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Animal Shelter History
It is uncertain when the City of Weatherford first started addressing the animal control problem, but some of the earliest confirmation dates to the 1960s. The first documented impound facility was located at the landfill and consisted of three run down stock pens that had been boarded up to hold impounded dogs. There was no formal adoption process.

In 1970, the pens were moved from the landfill and were somewhat improved; however, it consisted of nothing more than a three-sided metal cover with a cyclone fence. In 1984, Weatherford built its first actual building, which contained 15 kennels. The building was fabricated concrete and looked pretty good considering what it replaced. However, there was no hot water or air conditioner in the facility and summers would heat the interior to well over 90° F. One animal control officer was responsible for all duties and the shelter was only open to the public from 4:00 p.m. to 5:00 p.m. Monday through Friday.

By 1989, the facility had deteriorated considerably. The adoption rate was less than 10% that fiscal year. The new shelter supervisor was concerned about the shelter and the welfare of the animals. A group of local citizens formed an association chartered as Friends for Animals. The shelter was temporarily closed and Friends for Animals began raising money for the renovation process. Enough money was raised for a new floor, re-conditioned kennels, plumbing, heating and air conditioning, as well as for landscaping.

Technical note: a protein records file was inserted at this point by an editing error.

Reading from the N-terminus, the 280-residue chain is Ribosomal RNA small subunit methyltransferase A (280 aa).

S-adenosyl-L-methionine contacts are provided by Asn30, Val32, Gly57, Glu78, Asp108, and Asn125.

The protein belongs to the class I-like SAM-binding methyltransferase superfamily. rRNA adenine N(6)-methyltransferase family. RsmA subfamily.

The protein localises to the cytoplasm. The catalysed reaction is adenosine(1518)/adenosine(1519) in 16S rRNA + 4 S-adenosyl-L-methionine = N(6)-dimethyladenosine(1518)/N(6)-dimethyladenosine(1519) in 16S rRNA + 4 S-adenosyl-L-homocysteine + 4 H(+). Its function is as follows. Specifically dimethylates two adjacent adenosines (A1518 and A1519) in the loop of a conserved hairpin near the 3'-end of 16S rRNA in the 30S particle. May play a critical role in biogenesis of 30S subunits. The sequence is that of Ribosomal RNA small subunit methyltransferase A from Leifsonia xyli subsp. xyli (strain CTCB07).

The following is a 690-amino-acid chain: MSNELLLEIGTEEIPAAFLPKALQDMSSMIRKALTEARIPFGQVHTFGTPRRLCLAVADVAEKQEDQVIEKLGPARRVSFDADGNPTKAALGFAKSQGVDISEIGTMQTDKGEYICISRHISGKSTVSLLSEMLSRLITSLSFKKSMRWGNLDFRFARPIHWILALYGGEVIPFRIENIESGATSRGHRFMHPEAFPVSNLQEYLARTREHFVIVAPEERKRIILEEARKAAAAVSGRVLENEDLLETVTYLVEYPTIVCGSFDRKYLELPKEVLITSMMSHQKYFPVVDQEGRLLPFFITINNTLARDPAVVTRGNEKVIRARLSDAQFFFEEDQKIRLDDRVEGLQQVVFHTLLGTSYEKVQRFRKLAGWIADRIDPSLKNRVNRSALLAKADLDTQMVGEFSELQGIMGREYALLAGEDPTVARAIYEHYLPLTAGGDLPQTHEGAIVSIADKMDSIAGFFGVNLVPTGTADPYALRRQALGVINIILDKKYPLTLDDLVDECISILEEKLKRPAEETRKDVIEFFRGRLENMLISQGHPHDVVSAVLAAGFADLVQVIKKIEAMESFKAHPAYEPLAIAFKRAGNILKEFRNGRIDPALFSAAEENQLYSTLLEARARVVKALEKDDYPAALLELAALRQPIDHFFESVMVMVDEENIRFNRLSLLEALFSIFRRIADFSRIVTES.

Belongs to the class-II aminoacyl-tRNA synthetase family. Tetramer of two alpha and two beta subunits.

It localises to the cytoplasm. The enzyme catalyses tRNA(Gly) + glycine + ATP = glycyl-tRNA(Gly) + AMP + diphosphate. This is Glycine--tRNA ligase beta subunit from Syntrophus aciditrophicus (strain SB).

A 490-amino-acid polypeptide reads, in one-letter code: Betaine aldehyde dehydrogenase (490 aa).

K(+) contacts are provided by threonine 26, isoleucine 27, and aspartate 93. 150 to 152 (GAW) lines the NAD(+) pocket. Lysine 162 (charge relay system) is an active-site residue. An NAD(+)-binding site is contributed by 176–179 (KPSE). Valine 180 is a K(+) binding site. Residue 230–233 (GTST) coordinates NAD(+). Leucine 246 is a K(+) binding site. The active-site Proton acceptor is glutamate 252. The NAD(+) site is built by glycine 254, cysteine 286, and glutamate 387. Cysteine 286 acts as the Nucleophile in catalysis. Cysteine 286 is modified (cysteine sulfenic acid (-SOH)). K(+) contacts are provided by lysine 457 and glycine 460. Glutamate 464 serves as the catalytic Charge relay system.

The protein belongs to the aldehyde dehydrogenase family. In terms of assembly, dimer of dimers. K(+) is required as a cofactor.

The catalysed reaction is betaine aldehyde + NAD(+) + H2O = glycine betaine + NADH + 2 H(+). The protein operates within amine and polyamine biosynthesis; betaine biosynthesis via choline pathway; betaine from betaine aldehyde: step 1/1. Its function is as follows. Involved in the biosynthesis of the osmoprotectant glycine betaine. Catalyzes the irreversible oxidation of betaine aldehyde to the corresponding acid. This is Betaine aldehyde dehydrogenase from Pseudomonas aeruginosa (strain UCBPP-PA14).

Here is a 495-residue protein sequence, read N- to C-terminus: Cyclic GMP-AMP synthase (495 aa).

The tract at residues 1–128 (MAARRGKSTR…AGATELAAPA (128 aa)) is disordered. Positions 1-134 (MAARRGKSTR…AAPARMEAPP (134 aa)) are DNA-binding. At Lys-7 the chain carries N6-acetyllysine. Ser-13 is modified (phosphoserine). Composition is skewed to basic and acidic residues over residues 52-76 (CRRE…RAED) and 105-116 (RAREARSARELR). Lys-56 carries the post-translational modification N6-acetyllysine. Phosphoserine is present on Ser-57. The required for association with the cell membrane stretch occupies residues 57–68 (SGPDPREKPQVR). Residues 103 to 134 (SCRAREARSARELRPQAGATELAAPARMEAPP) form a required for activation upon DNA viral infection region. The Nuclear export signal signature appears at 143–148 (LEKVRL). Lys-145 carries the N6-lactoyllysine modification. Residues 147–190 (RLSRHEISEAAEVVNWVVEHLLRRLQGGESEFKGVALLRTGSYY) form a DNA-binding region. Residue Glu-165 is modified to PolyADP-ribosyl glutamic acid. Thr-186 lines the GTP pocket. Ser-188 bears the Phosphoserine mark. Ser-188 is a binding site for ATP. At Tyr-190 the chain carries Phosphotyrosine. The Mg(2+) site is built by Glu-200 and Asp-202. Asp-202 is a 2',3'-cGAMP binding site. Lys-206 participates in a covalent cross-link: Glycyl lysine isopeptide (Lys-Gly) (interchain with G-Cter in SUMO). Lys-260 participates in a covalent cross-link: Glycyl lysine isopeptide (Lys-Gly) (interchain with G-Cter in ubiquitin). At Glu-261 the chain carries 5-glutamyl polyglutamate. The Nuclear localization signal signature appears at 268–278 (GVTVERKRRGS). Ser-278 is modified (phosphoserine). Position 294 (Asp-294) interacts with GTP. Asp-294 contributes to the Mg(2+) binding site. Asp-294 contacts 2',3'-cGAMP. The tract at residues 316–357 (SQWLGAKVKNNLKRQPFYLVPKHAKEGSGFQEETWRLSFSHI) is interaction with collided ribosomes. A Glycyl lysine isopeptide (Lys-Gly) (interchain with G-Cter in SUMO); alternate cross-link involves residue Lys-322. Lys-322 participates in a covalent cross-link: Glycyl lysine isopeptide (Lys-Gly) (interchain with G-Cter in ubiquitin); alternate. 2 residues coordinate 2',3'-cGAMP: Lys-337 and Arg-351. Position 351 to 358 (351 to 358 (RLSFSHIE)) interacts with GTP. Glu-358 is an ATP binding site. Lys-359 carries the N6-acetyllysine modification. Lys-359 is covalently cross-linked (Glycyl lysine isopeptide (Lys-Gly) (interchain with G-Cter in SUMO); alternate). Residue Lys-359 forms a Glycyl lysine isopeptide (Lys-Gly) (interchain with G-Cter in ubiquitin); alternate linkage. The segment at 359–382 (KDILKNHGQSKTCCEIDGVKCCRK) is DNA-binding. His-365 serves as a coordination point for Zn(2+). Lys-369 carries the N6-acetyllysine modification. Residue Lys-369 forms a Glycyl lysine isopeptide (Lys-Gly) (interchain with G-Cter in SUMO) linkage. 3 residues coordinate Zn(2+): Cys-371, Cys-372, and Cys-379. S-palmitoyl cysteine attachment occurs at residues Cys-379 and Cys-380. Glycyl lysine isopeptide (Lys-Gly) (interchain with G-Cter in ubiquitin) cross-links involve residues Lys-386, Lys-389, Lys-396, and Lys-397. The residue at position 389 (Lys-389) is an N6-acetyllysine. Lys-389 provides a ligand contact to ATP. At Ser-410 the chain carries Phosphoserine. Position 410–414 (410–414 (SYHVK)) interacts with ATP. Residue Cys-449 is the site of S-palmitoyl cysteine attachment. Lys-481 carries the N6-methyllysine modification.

From July to September 1990, they completely renovated the existing shelter. Friends for Animals then contracted to operate the facility for the next two years. Adoption rates went from 8% to 60%. Spaying and neutering was required within 30 days of adoption and all animals were wormed, dipped and given parvo shots. Friends for Animals did an outstanding job improving and operating the facility as well as educating the public and bringing attention to animal welfare issues. This was a catalyst for future changes. From that point on, the City and the citizens of Weatherford have sought ways to improve and expand the services both to the animals we care for and the citizens we serve.

In 2000, the City of Weatherford and Parker County entered into an agreement to operate a combined City/County shelter that would serve not only the City of Weatherford, but also the unincorporated area of the county. Through this combined effort, 48 additional kennels were constructed along with a new office. Now, there are 78 kennels including one 15-kennel building utilized strictly for quarantined animals. The Weatherford/Parker County Animal Shelter is a healthy and friendly environment that is both efficient and attractive.